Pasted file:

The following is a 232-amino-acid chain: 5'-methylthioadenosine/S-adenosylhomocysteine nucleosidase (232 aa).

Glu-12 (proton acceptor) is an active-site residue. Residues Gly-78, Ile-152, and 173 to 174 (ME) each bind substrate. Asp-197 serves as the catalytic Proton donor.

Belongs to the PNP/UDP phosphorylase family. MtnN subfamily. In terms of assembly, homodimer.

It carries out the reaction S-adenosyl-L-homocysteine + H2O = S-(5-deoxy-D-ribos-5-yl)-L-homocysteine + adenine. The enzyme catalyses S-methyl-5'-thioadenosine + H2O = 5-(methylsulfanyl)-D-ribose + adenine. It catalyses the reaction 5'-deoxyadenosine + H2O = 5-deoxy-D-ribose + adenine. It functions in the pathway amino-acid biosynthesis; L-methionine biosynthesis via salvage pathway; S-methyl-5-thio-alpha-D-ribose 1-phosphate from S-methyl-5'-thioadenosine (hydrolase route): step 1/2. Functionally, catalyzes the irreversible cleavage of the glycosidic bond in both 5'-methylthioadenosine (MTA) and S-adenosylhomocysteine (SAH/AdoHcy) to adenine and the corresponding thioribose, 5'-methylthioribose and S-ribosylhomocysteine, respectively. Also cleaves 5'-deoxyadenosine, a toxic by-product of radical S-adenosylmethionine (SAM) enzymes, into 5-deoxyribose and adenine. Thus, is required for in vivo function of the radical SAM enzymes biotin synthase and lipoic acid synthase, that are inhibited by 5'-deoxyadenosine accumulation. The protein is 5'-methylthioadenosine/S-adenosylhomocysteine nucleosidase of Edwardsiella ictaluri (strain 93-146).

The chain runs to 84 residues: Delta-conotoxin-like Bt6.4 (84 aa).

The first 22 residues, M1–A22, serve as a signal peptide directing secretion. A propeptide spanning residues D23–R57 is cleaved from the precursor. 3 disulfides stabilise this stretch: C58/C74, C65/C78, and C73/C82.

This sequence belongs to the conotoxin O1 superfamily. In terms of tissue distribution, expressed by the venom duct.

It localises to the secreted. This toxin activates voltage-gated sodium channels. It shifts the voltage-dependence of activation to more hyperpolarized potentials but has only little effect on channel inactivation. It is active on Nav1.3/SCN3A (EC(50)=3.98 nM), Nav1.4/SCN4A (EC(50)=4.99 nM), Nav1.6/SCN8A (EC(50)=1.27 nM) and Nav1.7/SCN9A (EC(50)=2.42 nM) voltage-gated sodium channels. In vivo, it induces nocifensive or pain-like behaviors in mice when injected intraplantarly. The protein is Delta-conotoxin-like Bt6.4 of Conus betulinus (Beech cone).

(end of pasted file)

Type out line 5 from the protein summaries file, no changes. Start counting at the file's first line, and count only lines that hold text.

The chain runs to 84 residues: Delta-conotoxin-like Bt6.4 (84 aa).